Reply
      1. Retail HR Guy

        The rules on that have changed quite recently. OSHA no longer allows automatic drug/alcohol testing after an injury; you have to have reasonable suspicion that drugs or alcohol may have played a role before you test. Because otherwise you are encouraging employees to not report injuries (or so the argument goes).

        Reply
        1. BananaPants

          Not really. I asked our EH&S person and in most cases an employer can still require drug/alcohol testing after an injury. The OSHA ruling was intended to make it so that employees aren’t afraid to report an accident.

          So if there’s a blanket requirement to test after any workplace injury, an employee who gets stung by a bee on company property and suffers anaphylaxis might avoid reporting the injury for fear that they’d lose their job if they popped a positive for weed even though they weren’t high at work when they were stung by the bee. OSHA says that it’s not reasonable that the bee sting occurred due to impairment in the workplace, so the employer can’t compel drug testing. (I don’t know of an employer that would require drug testing for a bee sting, but you get the idea).

          But the forklift driver that plowed into a crowd of coworkers can certainly still be tested, because there’s a reasonable suspicion that the only reason one would drive a forklift through the front lobby of the workplace was because they were drunk or high. They can also do post-accident testing if part of a state drug free workplace statute or a worker’s comp program.

          Basically, most employers can still test an employee whose actions cause acute injury to themselves or others and not run afoul of OSHA regs.

          Reply
          1. Retail HR Guy

            I don’t know why you’re framing this as though we are in disagreement. You started out with “Not really” but then nothing you went on to say contradicted me.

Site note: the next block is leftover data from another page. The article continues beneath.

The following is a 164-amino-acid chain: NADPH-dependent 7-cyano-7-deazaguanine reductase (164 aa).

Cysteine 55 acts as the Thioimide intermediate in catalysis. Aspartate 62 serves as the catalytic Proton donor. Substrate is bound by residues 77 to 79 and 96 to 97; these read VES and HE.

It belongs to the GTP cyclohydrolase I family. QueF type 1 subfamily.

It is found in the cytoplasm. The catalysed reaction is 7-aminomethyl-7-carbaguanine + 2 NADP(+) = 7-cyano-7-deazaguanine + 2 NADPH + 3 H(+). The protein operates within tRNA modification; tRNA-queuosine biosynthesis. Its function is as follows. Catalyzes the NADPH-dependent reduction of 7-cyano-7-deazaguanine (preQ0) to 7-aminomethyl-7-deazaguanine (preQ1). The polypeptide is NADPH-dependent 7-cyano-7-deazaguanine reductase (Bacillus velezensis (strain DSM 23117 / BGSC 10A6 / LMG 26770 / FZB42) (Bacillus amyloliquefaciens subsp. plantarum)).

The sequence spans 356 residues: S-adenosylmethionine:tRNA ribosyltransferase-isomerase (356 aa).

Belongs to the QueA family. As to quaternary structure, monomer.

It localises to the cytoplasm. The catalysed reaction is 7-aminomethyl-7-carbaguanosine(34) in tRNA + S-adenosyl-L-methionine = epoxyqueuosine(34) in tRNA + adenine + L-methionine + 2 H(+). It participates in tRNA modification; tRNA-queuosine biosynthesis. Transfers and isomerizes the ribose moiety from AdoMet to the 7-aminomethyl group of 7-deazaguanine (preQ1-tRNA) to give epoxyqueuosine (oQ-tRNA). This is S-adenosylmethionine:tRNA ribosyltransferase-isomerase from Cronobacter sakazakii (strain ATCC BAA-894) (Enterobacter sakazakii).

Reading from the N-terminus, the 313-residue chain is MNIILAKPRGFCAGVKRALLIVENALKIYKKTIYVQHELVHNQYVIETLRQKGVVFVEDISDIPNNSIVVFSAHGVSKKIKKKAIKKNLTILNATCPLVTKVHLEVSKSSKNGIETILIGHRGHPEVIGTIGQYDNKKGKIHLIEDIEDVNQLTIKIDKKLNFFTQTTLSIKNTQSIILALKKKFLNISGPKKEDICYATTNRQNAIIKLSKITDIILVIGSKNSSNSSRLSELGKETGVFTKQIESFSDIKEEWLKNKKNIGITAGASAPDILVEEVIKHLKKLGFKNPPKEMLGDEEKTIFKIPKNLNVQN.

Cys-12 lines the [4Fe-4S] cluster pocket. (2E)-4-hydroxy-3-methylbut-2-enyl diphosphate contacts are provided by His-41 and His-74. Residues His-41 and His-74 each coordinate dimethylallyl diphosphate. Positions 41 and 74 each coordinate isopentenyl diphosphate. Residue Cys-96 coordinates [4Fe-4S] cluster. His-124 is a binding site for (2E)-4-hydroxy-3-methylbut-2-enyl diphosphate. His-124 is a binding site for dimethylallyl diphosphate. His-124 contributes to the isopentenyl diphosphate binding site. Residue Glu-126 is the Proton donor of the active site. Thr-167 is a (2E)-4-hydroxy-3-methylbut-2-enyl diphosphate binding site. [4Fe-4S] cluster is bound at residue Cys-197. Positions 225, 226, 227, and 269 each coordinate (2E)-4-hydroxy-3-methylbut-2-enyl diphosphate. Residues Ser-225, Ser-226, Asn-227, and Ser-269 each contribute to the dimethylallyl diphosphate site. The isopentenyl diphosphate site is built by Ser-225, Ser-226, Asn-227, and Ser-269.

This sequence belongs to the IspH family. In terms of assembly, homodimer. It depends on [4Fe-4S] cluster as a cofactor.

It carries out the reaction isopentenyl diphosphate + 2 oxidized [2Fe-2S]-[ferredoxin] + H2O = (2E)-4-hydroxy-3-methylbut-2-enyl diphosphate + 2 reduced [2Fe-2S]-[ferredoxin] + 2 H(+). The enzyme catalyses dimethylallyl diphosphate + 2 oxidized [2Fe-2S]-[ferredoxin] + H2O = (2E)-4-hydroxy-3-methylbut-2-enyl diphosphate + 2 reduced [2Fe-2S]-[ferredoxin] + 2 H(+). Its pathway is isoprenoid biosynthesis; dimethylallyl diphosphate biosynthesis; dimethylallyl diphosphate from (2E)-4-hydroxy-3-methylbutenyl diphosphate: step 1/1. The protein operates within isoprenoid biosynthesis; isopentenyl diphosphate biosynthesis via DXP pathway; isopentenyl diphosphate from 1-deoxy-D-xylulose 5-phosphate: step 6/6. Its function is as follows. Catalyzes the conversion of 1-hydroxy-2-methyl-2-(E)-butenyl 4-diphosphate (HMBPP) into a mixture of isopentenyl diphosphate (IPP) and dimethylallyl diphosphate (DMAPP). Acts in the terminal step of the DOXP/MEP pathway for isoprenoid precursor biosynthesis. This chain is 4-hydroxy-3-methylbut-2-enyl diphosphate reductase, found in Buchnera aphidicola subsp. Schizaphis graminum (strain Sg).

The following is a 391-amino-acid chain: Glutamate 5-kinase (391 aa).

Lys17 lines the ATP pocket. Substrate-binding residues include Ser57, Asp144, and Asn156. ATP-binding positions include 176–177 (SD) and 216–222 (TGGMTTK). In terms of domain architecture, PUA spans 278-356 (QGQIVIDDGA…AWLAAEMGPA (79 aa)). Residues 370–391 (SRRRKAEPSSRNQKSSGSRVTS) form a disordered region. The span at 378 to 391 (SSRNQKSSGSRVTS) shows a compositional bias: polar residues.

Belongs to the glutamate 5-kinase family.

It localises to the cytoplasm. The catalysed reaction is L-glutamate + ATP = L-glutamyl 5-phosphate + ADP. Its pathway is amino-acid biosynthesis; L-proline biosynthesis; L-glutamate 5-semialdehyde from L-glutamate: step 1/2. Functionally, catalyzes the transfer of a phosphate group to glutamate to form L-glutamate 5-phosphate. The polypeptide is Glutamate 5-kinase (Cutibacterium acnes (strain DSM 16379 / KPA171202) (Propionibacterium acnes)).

Reply
      2. Lynxa

        Eh, I’m a comp attorney and I still think *random* alcohol testing is weird. Testing after an accident is perfectly normal (and should be mandatory) but random testing is invasive.

        Reply
        1. Dorothy Lawyer

          Agree – but FedEx Freight engages in random testing. (Source: boyfriend works there and has done it, no accidents involved).

          Reply
    4. Anonymous Poster

      I had a former employer with this policy, and it was triggered when people were suspected to be drinking before reporting for work. There were… incidents that triggered daily or weekly tests for some individuals responsible for said incidents.

      From what I understand it was generally a breathalyzer for these individuals. The policy was in place, but I was never subject to it, and same with the drug tests. The intent was that the company reserved the right to conduct said tests if necessary and on an as needed basis, though they could have pulled me aside anytime they wanted. They just never did.

      It was an operations and engineering outfit.

      Reply
    5. Adlib

      I used to work in a division of my current company where our clients had requirements of their subs to administer random drug/alcohol tests for safety reasons. I was office staff, and I still got called one time. Yep, breathalyzer & urine test mid-morning.

      Reply
    6. Triceratops

      Yes, actually.

      I had to take a drug test (urine) and brethalyzer before my first day with my company, and the policy is that either of those can be administered again at any time. It’s ridiculous, but my company has federal contracts (including defense) so I’m chalking it up to that.

      Reply
      1. Anonymous Poster

        Yeah, federal contracts can trigger these sorts of policies in some industries too. Especially if it’s a cleared position from what I’ve seen.

        Not that they aren’t necessarily nonsensical, for sure. But at least in my engineering past, I’ve only known 2 people that were tested. One was because an individual liked drunk calling from work and waking up upper management at midnight (This person was in operations, and so was working an overnight shift). The other was a South American individual that was passingly familiar with how the drug trade worked and was overheard to be explaining to others how it worked, and was pulled aside later that day (This individual tested negative, they simply knew how things worked in South America years and years ago since they grew up there).

        The second pull aside I think is still a bit… off, but that individual thought it was absolutely hilarious. It became a long-running joke for them.

        Reply